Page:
Carbon credits and fires | Opinion

In Portugal we assume that it is best to have a fire ban policy. However, there are some countries where it is legal to set fires in order to manage and minimize the potential impact caused by fires that occur during the hottest times.

Australia is an example where traditional fire management techniques are used in a scientific and controlled manner, in order to create, in advance, zones that, when burned, will prevent larger fires from proliferating in heights of greater heat.

In Brazil, a decree-law is also awaiting approval – National Integrated Fire Management Policy – which makes room for the use of traditional fire management techniques, thus giving a legal character to the placement of fires, in a controlled manner, in the “cooler” heights.

controlled fire exercise
Nelson Garrido

One can read in this Brazilian policy that “the use of fire will be allowed in places where the peculiarities justify it for agrosilvopastoral practices and with prior authorization. Other situations are for scientific research approved by a recognized institution; for the practice of preventing and fighting fires; in the subsistence culture of indigenous peoples, quilombola or traditional communities and family farmers; and for the training of forest brigade members. In the case of highway and railway right-of-way, it will be possible to use fire to reduce vegetable combustible material and prevent forest fires, but containment measures must be adopted in accordance with resolutions of the National Committee for Integrated Fire Management, created by the text.”

The University of Darwin and the University of Lisbon, Instituto de Agronomia have been developing work on this matter in African, Asian and Latin American countries, adapting the existing approach in Australia to these contexts. The results have been excellent, and have proven that, with an integrated fire management, the burned areas decrease.

The existence of these techniques, as well as laws that substantiate them, can provide the creation of credits of carbonwhich result from gases with Greenhouse effect which are no longer emitted due to the implementation of these integrated management techniques.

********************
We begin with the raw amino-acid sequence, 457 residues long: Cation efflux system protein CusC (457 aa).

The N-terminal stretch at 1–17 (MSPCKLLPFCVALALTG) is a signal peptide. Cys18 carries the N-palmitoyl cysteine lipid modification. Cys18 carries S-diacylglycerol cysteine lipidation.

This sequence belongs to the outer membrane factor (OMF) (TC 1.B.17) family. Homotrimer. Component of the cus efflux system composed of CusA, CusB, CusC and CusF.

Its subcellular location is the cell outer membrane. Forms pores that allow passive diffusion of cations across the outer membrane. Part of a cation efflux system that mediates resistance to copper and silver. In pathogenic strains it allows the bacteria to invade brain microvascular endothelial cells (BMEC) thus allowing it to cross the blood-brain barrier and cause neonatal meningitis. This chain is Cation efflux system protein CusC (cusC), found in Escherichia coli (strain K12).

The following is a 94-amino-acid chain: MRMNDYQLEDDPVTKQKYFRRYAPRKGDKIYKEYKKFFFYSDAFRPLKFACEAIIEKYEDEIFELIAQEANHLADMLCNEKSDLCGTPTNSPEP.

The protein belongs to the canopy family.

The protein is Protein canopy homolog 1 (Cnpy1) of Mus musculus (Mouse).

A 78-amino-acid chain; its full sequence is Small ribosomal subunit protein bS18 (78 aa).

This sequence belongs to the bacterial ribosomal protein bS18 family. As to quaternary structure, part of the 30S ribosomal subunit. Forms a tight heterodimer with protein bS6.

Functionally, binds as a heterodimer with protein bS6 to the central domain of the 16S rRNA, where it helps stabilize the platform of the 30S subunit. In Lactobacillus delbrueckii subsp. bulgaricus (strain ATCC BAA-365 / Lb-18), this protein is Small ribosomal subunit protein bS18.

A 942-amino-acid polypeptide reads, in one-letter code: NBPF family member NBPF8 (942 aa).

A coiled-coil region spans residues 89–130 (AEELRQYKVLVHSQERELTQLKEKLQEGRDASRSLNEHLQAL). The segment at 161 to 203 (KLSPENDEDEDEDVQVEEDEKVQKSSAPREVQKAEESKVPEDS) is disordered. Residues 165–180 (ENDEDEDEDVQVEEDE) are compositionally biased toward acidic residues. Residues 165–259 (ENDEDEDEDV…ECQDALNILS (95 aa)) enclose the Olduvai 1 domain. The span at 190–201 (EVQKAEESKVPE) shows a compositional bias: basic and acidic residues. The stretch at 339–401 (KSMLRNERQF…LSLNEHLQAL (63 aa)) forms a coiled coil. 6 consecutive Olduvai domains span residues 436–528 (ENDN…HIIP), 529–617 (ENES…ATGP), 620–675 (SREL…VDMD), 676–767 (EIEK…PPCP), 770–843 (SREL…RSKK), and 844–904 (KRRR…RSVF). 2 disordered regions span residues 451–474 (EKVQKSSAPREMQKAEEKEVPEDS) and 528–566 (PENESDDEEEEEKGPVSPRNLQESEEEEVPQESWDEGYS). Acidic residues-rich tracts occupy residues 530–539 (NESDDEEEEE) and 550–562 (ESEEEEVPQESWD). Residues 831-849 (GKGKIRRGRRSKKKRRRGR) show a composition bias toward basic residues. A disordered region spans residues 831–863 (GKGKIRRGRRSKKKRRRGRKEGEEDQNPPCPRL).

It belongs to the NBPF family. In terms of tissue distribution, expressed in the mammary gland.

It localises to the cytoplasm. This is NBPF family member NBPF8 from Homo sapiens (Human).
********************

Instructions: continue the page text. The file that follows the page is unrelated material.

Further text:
In Australia there is already a market for carbon credits, where avoided emissions resulting from “prevented fires”, through these methods, are recognized and valued by the market. This appreciation stems essentially from the co-benefits that are created in society such as job creation, protection and conservation of nature, food production, etc.

In these countries, the focus of these co-benefits is very much associated with the indigenous population and therefore in Portugal we can think that this approach does not apply. However, it is not like that. In Portugal it makes sense to think about the voluntary carbon market – whose decree-law for the creation of this market in Portugal is currently in public consultation – also at the service of the people.

Incidentally, it makes sense to create a voluntary carbon market that essentially rewards populations for the conservation services and avoided emissions that they manage to perform. Obviously, this market will have to generate enough value to cover the investments made by all stakeholders and to generate some profitability as well, but above all we must not forget that a voluntary carbon market is more than a source of revenue: it is a way of generating income that must be, for the most part, reinvested in green projects that help the well-being of communities and that contribute to the effective decarbonization of the economy.

The author writes according to the new spelling agreement

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